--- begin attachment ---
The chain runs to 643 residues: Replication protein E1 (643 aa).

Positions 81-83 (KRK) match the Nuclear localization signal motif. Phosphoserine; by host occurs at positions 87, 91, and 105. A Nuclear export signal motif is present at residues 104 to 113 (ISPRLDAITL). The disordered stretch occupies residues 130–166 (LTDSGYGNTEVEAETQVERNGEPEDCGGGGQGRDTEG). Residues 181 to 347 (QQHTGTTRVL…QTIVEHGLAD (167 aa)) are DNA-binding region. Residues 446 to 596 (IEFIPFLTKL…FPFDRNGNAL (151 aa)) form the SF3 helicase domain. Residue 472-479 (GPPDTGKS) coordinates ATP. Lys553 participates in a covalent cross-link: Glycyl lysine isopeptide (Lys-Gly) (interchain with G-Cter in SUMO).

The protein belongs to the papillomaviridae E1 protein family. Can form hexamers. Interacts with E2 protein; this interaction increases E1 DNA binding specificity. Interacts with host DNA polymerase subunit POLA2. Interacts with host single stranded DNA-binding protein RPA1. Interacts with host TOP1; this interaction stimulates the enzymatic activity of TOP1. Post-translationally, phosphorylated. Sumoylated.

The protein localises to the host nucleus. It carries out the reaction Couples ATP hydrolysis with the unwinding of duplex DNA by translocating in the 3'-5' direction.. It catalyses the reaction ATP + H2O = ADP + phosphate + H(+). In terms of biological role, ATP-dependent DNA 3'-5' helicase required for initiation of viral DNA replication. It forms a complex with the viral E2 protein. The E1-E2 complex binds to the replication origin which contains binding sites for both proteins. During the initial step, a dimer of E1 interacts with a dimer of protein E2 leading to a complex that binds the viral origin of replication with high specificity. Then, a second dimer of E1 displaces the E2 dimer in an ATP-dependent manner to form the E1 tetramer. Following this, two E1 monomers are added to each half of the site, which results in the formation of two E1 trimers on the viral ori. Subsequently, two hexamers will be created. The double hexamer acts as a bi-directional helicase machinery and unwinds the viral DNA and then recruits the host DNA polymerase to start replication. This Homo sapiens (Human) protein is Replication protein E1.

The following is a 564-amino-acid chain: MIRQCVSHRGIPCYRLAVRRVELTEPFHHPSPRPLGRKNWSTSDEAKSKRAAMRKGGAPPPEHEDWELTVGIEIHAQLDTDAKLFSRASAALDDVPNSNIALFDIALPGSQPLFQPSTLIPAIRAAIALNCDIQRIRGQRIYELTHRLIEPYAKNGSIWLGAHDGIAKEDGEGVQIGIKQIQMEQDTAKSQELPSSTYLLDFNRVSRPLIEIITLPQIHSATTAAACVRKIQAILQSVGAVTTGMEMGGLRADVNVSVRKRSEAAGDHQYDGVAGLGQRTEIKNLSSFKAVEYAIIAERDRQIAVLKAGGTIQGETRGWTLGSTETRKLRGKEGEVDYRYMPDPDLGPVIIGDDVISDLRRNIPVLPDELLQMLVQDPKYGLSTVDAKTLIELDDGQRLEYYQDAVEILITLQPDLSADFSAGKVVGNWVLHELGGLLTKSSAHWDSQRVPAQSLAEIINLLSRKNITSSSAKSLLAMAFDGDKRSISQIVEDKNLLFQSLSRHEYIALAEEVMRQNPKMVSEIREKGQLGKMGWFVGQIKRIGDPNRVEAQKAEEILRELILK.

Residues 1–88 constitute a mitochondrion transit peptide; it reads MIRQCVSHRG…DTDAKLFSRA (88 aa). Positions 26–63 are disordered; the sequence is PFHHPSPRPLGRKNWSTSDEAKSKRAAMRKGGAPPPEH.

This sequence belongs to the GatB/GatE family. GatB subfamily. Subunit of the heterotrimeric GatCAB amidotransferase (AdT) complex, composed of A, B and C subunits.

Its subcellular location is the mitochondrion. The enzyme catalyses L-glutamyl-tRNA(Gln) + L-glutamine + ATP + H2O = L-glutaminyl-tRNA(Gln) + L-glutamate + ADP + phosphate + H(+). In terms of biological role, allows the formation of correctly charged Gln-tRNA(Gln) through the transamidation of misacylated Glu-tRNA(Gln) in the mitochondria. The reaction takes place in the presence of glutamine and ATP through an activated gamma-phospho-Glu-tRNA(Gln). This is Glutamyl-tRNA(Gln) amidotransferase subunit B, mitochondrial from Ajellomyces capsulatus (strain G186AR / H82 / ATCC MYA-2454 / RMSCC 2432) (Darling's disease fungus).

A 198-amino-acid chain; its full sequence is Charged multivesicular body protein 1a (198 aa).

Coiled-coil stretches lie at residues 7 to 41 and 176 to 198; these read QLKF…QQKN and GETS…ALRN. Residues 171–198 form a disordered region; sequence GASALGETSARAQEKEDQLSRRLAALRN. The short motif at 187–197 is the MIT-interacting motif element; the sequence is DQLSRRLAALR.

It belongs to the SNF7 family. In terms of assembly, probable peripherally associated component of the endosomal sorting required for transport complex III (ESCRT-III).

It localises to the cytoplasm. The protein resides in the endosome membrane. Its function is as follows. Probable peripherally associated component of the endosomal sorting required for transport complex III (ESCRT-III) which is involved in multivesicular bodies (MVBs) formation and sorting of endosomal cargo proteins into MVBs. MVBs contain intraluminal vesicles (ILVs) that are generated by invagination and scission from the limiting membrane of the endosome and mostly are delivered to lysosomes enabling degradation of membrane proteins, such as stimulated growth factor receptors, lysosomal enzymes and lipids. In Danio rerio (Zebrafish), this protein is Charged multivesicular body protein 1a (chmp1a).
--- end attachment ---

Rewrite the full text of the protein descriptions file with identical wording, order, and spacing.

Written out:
The chain runs to 643 residues: Replication protein E1 (643 aa).

Positions 81-83 (KRK) match the Nuclear localization signal motif. Phosphoserine; by host occurs at positions 87, 91, and 105. A Nuclear export signal motif is present at residues 104 to 113 (ISPRLDAITL). The disordered stretch occupies residues 130–166 (LTDSGYGNTEVEAETQVERNGEPEDCGGGGQGRDTEG). Residues 181 to 347 (QQHTGTTRVL…QTIVEHGLAD (167 aa)) are DNA-binding region. Residues 446 to 596 (IEFIPFLTKL…FPFDRNGNAL (151 aa)) form the SF3 helicase domain. Residue 472-479 (GPPDTGKS) coordinates ATP. Lys553 participates in a covalent cross-link: Glycyl lysine isopeptide (Lys-Gly) (interchain with G-Cter in SUMO).

The protein belongs to the papillomaviridae E1 protein family. Can form hexamers. Interacts with E2 protein; this interaction increases E1 DNA binding specificity. Interacts with host DNA polymerase subunit POLA2. Interacts with host single stranded DNA-binding protein RPA1. Interacts with host TOP1; this interaction stimulates the enzymatic activity of TOP1. Post-translationally, phosphorylated. Sumoylated.

The protein localises to the host nucleus. It carries out the reaction Couples ATP hydrolysis with the unwinding of duplex DNA by translocating in the 3'-5' direction.. It catalyses the reaction ATP + H2O = ADP + phosphate + H(+). In terms of biological role, ATP-dependent DNA 3'-5' helicase required for initiation of viral DNA replication. It forms a complex with the viral E2 protein. The E1-E2 complex binds to the replication origin which contains binding sites for both proteins. During the initial step, a dimer of E1 interacts with a dimer of protein E2 leading to a complex that binds the viral origin of replication with high specificity. Then, a second dimer of E1 displaces the E2 dimer in an ATP-dependent manner to form the E1 tetramer. Following this, two E1 monomers are added to each half of the site, which results in the formation of two E1 trimers on the viral ori. Subsequently, two hexamers will be created. The double hexamer acts as a bi-directional helicase machinery and unwinds the viral DNA and then recruits the host DNA polymerase to start replication. This Homo sapiens (Human) protein is Replication protein E1.

The following is a 564-amino-acid chain: MIRQCVSHRGIPCYRLAVRRVELTEPFHHPSPRPLGRKNWSTSDEAKSKRAAMRKGGAPPPEHEDWELTVGIEIHAQLDTDAKLFSRASAALDDVPNSNIALFDIALPGSQPLFQPSTLIPAIRAAIALNCDIQRIRGQRIYELTHRLIEPYAKNGSIWLGAHDGIAKEDGEGVQIGIKQIQMEQDTAKSQELPSSTYLLDFNRVSRPLIEIITLPQIHSATTAAACVRKIQAILQSVGAVTTGMEMGGLRADVNVSVRKRSEAAGDHQYDGVAGLGQRTEIKNLSSFKAVEYAIIAERDRQIAVLKAGGTIQGETRGWTLGSTETRKLRGKEGEVDYRYMPDPDLGPVIIGDDVISDLRRNIPVLPDELLQMLVQDPKYGLSTVDAKTLIELDDGQRLEYYQDAVEILITLQPDLSADFSAGKVVGNWVLHELGGLLTKSSAHWDSQRVPAQSLAEIINLLSRKNITSSSAKSLLAMAFDGDKRSISQIVEDKNLLFQSLSRHEYIALAEEVMRQNPKMVSEIREKGQLGKMGWFVGQIKRIGDPNRVEAQKAEEILRELILK.

Residues 1–88 constitute a mitochondrion transit peptide; it reads MIRQCVSHRG…DTDAKLFSRA (88 aa). Positions 26–63 are disordered; the sequence is PFHHPSPRPLGRKNWSTSDEAKSKRAAMRKGGAPPPEH.

This sequence belongs to the GatB/GatE family. GatB subfamily. Subunit of the heterotrimeric GatCAB amidotransferase (AdT) complex, composed of A, B and C subunits.

Its subcellular location is the mitochondrion. The enzyme catalyses L-glutamyl-tRNA(Gln) + L-glutamine + ATP + H2O = L-glutaminyl-tRNA(Gln) + L-glutamate + ADP + phosphate + H(+). In terms of biological role, allows the formation of correctly charged Gln-tRNA(Gln) through the transamidation of misacylated Glu-tRNA(Gln) in the mitochondria. The reaction takes place in the presence of glutamine and ATP through an activated gamma-phospho-Glu-tRNA(Gln). This is Glutamyl-tRNA(Gln) amidotransferase subunit B, mitochondrial from Ajellomyces capsulatus (strain G186AR / H82 / ATCC MYA-2454 / RMSCC 2432) (Darling's disease fungus).

A 198-amino-acid chain; its full sequence is Charged multivesicular body protein 1a (198 aa).

Coiled-coil stretches lie at residues 7 to 41 and 176 to 198; these read QLKF…QQKN and GETS…ALRN. Residues 171–198 form a disordered region; sequence GASALGETSARAQEKEDQLSRRLAALRN. The short motif at 187–197 is the MIT-interacting motif element; the sequence is DQLSRRLAALR.

It belongs to the SNF7 family. In terms of assembly, probable peripherally associated component of the endosomal sorting required for transport complex III (ESCRT-III).

It localises to the cytoplasm. The protein resides in the endosome membrane. Its function is as follows. Probable peripherally associated component of the endosomal sorting required for transport complex III (ESCRT-III) which is involved in multivesicular bodies (MVBs) formation and sorting of endosomal cargo proteins into MVBs. MVBs contain intraluminal vesicles (ILVs) that are generated by invagination and scission from the limiting membrane of the endosome and mostly are delivered to lysosomes enabling degradation of membrane proteins, such as stimulated growth factor receptors, lysosomal enzymes and lipids. In Danio rerio (Zebrafish), this protein is Charged multivesicular body protein 1a (chmp1a).